This week’s Medal of Honor hero is 92-year-old Charles H. Coolidge, who in October 1944, long after people assumed the war would be over, took command of a ragtag bunch of green replacement soldiers and attacked a superior force of Germans. Coolidge still lives in Tennessee and still goes to work every day.
Make the most of your day!
Citation: Leading a section of heavy machineguns supported by 1 platoon of Company K, he took a position near Hill 623, east of Belmont sur Buttant, France, on October 24, 1944, with the mission of covering the right flank of the 3d Battalion and supporting its action. T/Sgt. Coolidge went forward with a Sergeant of Company K to reconnoiter positions for coordinating the fires of the light and heavy machineguns. They ran into an enemy force in the woods estimated to be an infantry company. T/Sgt. Coolidge, attempting to bluff the Germans by a show of assurance and boldness called upon them to surrender, whereupon the enemy opened fire. With his carbine, T/Sgt. Coolidge wounded 2 of them. There being no officer present with the force, T/Sgt. Coolidge at once assumed command. Many of the men were replacements recently arrived; this was their first experience under fire. T/Sgt. Coolidge, unmindful of the enemy fire delivered at close range, walked along the position, calming and encouraging his men and directing their fire. The attack was thrown back. Through 25 and October 26, the enemy launched repeated attacks against the position of this combat group but each was repulsed due to T/Sgt. Coolidge’s able leadership. On October 27, German infantry, supported by 2 tanks, made a determined attack on the position. The area was swept by enemy small arms, machinegun, and tank fire. T/Sgt. Coolidge armed himself with a bazooka and advanced to within 25 yards of the tanks. His bazooka failed to function and he threw it aside. Securing all the hand grenades he could carry, he crawled forward and inflicted heavy casualties on the advancing enemy. Finally it became apparent that the enemy, in greatly superior force, supported by tanks, would overrun the position. T/Sgt. Coolidge, displaying great coolness and courage, directed and conducted an orderly withdrawal, being himself the last to leave the position. As a result of T/Sgt. Coolidge’s heroic and superior leadership, the mission of this combat group was accomplished throughout 4 days of continuous fighting against numerically superior enemy troops in rain and cold and amid dense woods.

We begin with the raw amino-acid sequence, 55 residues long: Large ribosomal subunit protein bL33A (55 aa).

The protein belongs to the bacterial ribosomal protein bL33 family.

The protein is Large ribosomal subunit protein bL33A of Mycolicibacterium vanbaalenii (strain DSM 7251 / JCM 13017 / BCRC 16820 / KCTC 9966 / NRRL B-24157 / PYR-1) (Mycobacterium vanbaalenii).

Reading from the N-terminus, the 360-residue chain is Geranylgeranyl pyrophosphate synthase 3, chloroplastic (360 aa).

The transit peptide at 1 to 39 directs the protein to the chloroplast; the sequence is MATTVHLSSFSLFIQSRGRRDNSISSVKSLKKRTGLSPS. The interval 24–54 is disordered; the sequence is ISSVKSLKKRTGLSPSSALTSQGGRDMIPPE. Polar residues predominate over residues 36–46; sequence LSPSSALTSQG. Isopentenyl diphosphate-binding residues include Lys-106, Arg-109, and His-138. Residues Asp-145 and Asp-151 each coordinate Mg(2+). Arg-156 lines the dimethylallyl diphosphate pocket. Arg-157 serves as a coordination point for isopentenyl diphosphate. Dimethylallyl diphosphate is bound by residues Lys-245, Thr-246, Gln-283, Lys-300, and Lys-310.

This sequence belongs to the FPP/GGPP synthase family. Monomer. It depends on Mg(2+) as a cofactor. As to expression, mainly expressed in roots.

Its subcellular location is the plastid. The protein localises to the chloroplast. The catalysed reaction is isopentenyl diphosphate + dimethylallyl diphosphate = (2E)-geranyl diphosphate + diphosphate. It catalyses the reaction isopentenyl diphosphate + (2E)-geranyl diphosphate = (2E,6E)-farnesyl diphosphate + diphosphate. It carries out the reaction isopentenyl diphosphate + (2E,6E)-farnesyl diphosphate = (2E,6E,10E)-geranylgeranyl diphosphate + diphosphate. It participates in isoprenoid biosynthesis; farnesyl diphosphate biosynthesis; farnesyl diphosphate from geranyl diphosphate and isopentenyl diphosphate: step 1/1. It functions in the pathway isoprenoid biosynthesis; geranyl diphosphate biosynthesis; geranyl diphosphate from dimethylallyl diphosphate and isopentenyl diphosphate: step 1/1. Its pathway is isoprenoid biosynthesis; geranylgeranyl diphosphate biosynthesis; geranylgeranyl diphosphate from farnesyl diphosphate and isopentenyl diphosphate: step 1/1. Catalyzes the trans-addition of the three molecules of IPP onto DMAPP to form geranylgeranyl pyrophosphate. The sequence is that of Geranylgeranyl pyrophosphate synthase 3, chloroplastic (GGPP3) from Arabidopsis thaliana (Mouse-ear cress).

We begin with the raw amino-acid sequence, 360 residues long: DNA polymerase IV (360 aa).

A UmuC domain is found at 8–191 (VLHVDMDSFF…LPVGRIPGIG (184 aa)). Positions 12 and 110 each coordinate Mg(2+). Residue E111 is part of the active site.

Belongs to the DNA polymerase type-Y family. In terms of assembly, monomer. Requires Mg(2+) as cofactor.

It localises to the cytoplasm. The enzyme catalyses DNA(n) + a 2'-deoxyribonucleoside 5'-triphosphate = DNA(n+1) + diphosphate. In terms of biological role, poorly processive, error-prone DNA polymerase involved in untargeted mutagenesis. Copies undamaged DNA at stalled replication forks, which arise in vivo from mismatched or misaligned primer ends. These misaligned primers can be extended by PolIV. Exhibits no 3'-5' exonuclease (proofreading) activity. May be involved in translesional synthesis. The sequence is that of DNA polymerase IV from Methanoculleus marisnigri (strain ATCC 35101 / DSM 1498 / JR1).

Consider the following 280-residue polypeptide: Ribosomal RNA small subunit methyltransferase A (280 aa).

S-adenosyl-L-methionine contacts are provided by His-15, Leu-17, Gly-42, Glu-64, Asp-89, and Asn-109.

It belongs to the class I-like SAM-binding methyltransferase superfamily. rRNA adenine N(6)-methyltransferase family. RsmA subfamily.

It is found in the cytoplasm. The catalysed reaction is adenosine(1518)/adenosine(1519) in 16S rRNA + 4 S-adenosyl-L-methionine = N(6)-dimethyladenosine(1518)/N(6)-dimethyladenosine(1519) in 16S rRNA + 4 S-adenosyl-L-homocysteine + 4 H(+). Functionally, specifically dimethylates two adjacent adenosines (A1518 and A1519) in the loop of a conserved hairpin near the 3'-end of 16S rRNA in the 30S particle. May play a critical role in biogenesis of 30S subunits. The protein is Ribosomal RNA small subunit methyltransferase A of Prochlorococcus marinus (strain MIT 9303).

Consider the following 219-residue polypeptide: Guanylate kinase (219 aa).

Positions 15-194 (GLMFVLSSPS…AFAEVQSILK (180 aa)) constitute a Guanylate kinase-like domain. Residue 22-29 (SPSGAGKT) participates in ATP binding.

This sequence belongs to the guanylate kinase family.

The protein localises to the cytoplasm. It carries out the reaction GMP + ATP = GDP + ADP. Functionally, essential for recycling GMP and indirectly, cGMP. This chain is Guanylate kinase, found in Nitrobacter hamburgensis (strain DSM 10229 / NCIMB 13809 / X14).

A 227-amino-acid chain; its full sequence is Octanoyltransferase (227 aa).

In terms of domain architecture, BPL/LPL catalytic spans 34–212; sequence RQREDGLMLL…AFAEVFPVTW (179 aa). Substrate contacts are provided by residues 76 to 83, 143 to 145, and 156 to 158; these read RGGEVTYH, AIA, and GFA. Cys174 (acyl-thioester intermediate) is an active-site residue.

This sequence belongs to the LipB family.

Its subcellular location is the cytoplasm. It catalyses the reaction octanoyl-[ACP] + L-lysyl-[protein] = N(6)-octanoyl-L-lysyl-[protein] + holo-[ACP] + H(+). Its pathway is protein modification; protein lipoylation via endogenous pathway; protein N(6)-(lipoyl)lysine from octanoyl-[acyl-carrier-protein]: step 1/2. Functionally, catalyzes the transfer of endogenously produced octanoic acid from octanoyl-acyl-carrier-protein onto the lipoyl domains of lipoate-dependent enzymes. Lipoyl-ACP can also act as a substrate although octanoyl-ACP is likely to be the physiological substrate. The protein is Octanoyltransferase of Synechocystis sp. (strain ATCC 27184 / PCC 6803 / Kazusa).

Sign up to the Human Events newsletter